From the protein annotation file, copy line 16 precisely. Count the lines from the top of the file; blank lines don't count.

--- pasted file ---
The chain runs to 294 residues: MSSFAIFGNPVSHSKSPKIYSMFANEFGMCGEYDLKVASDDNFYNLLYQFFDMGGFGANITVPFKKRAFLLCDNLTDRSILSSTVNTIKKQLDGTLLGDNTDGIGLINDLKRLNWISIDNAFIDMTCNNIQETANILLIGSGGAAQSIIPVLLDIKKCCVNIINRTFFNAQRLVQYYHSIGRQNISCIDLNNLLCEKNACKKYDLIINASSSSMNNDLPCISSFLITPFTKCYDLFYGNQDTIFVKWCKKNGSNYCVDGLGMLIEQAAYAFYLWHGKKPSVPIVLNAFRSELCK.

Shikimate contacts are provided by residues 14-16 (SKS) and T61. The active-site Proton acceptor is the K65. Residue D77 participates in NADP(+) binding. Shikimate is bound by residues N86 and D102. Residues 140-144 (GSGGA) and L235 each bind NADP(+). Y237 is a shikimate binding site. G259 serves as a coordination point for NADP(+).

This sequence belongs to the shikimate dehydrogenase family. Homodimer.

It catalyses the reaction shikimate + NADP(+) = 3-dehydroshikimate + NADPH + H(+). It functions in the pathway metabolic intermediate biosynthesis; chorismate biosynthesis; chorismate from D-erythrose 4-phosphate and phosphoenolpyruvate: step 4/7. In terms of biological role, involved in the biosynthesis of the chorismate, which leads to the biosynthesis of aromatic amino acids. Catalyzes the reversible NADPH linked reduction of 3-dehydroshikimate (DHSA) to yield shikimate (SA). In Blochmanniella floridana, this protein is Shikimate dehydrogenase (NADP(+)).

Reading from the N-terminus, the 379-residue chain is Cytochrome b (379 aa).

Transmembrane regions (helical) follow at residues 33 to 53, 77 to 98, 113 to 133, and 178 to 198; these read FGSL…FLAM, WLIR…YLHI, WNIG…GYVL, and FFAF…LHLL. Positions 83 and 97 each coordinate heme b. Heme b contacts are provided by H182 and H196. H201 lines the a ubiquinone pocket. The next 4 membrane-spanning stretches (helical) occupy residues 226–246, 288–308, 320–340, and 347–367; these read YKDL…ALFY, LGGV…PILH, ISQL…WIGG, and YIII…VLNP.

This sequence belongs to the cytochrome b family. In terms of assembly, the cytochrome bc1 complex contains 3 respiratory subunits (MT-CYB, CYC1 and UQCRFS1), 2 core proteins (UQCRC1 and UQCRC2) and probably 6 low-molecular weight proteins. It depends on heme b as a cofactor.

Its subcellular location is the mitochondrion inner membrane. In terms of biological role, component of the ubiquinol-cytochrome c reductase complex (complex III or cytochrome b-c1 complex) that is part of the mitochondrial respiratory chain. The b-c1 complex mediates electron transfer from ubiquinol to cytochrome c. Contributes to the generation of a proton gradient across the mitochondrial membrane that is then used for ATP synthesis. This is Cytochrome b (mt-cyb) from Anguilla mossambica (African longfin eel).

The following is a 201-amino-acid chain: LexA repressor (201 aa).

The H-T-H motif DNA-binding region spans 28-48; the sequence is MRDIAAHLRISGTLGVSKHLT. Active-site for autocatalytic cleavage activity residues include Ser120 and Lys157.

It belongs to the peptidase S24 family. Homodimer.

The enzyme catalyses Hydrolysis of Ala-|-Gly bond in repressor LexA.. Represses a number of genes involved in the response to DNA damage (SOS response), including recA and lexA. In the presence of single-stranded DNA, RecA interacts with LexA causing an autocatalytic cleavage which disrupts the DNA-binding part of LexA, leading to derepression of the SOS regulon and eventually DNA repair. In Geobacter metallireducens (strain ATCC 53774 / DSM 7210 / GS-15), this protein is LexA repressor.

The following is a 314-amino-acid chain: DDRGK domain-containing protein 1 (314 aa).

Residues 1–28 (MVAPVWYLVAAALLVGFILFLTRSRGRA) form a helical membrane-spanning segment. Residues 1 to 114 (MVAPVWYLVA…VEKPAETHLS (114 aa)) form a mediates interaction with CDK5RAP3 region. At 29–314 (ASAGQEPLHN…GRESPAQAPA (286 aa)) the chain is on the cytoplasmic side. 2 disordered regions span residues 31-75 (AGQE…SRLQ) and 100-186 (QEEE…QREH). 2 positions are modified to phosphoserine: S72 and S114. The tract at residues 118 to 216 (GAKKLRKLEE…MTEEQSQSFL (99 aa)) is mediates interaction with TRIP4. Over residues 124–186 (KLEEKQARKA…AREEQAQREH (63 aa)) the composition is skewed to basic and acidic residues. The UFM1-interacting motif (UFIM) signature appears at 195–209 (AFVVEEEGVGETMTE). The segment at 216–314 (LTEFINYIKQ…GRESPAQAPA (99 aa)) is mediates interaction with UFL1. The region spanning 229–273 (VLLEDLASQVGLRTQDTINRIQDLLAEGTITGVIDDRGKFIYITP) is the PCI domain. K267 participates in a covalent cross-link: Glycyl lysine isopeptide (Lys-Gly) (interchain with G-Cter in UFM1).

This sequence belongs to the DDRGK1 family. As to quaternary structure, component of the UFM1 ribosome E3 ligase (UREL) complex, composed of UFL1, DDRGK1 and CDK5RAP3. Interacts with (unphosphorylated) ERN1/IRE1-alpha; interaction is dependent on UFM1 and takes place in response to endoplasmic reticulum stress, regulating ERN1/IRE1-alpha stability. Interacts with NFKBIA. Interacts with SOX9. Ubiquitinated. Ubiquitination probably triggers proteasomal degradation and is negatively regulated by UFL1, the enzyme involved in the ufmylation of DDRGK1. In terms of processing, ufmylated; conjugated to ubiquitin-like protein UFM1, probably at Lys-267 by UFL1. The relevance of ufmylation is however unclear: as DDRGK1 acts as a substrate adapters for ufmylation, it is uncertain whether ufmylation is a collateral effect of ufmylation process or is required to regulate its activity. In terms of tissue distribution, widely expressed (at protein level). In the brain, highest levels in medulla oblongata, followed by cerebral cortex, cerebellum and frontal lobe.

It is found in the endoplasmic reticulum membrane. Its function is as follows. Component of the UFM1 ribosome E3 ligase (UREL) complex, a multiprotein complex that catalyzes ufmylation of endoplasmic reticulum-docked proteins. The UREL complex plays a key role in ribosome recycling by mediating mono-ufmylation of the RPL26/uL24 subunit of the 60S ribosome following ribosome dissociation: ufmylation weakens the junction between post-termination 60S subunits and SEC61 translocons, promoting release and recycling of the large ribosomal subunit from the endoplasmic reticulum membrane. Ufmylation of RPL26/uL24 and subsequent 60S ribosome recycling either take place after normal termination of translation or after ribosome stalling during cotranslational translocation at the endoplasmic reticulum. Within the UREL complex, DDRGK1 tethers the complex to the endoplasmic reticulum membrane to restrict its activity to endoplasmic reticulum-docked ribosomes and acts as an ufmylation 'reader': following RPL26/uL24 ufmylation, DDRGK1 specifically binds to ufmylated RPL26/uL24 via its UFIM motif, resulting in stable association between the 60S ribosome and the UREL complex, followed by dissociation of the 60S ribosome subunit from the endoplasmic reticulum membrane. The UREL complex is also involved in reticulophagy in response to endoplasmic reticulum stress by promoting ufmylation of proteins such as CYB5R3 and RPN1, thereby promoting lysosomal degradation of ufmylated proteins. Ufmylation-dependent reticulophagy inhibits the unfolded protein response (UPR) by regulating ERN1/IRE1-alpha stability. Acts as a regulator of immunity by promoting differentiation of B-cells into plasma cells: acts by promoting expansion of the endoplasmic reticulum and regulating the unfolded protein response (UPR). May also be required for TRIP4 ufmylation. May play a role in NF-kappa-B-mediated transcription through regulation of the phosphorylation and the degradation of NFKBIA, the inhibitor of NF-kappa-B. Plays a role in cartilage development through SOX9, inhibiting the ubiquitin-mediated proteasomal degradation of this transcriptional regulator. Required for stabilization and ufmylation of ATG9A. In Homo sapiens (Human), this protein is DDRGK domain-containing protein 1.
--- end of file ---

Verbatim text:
It is found in the endoplasmic reticulum membrane. Its function is as follows. Component of the UFM1 ribosome E3 ligase (UREL) complex, a multiprotein complex that catalyzes ufmylation of endoplasmic reticulum-docked proteins. The UREL complex plays a key role in ribosome recycling by mediating mono-ufmylation of the RPL26/uL24 subunit of the 60S ribosome following ribosome dissociation: ufmylation weakens the junction between post-termination 60S subunits and SEC61 translocons, promoting release and recycling of the large ribosomal subunit from the endoplasmic reticulum membrane. Ufmylation of RPL26/uL24 and subsequent 60S ribosome recycling either take place after normal termination of translation or after ribosome stalling during cotranslational translocation at the endoplasmic reticulum. Within the UREL complex, DDRGK1 tethers the complex to the endoplasmic reticulum membrane to restrict its activity to endoplasmic reticulum-docked ribosomes and acts as an ufmylation 'reader': following RPL26/uL24 ufmylation, DDRGK1 specifically binds to ufmylated RPL26/uL24 via its UFIM motif, resulting in stable association between the 60S ribosome and the UREL complex, followed by dissociation of the 60S ribosome subunit from the endoplasmic reticulum membrane. The UREL complex is also involved in reticulophagy in response to endoplasmic reticulum stress by promoting ufmylation of proteins such as CYB5R3 and RPN1, thereby promoting lysosomal degradation of ufmylated proteins. Ufmylation-dependent reticulophagy inhibits the unfolded protein response (UPR) by regulating ERN1/IRE1-alpha stability. Acts as a regulator of immunity by promoting differentiation of B-cells into plasma cells: acts by promoting expansion of the endoplasmic reticulum and regulating the unfolded protein response (UPR). May also be required for TRIP4 ufmylation. May play a role in NF-kappa-B-mediated transcription through regulation of the phosphorylation and the degradation of NFKBIA, the inhibitor of NF-kappa-B. Plays a role in cartilage development through SOX9, inhibiting the ubiquitin-mediated proteasomal degradation of this transcriptional regulator. Required for stabilization and ufmylation of ATG9A. In Homo sapiens (Human), this protein is DDRGK domain-containing protein 1.